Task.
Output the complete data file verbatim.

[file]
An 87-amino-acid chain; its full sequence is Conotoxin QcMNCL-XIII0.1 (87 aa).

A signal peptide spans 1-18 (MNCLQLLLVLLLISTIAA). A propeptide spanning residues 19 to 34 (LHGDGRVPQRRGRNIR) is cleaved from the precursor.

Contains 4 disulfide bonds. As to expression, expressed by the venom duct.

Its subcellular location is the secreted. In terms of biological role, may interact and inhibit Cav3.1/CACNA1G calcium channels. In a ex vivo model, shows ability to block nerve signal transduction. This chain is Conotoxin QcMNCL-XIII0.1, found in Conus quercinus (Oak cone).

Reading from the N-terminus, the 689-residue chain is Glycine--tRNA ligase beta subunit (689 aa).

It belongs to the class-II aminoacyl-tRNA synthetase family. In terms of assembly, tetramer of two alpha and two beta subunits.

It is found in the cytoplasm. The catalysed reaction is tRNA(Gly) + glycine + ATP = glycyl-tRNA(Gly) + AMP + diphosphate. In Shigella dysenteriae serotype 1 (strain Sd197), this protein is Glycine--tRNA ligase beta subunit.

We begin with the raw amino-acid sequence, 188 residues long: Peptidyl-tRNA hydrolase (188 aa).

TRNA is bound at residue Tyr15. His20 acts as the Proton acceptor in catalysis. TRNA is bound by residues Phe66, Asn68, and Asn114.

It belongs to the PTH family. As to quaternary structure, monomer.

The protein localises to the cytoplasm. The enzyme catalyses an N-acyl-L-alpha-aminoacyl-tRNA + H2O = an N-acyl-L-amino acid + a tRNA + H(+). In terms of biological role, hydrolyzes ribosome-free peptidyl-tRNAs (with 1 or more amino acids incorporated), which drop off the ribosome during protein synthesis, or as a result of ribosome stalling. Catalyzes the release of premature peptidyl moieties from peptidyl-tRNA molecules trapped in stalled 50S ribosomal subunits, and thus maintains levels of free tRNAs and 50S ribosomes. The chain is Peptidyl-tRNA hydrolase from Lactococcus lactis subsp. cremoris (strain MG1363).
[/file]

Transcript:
An 87-amino-acid chain; its full sequence is Conotoxin QcMNCL-XIII0.1 (87 aa).

A signal peptide spans 1-18 (MNCLQLLLVLLLISTIAA). A propeptide spanning residues 19 to 34 (LHGDGRVPQRRGRNIR) is cleaved from the precursor.

Contains 4 disulfide bonds. As to expression, expressed by the venom duct.

Its subcellular location is the secreted. In terms of biological role, may interact and inhibit Cav3.1/CACNA1G calcium channels. In a ex vivo model, shows ability to block nerve signal transduction. This chain is Conotoxin QcMNCL-XIII0.1, found in Conus quercinus (Oak cone).

Reading from the N-terminus, the 689-residue chain is Glycine--tRNA ligase beta subunit (689 aa).

It belongs to the class-II aminoacyl-tRNA synthetase family. In terms of assembly, tetramer of two alpha and two beta subunits.

It is found in the cytoplasm. The catalysed reaction is tRNA(Gly) + glycine + ATP = glycyl-tRNA(Gly) + AMP + diphosphate. In Shigella dysenteriae serotype 1 (strain Sd197), this protein is Glycine--tRNA ligase beta subunit.

We begin with the raw amino-acid sequence, 188 residues long: Peptidyl-tRNA hydrolase (188 aa).

TRNA is bound at residue Tyr15. His20 acts as the Proton acceptor in catalysis. TRNA is bound by residues Phe66, Asn68, and Asn114.

It belongs to the PTH family. As to quaternary structure, monomer.

The protein localises to the cytoplasm. The enzyme catalyses an N-acyl-L-alpha-aminoacyl-tRNA + H2O = an N-acyl-L-amino acid + a tRNA + H(+). In terms of biological role, hydrolyzes ribosome-free peptidyl-tRNAs (with 1 or more amino acids incorporated), which drop off the ribosome during protein synthesis, or as a result of ribosome stalling. Catalyzes the release of premature peptidyl moieties from peptidyl-tRNA molecules trapped in stalled 50S ribosomal subunits, and thus maintains levels of free tRNAs and 50S ribosomes. The chain is Peptidyl-tRNA hydrolase from Lactococcus lactis subsp. cremoris (strain MG1363).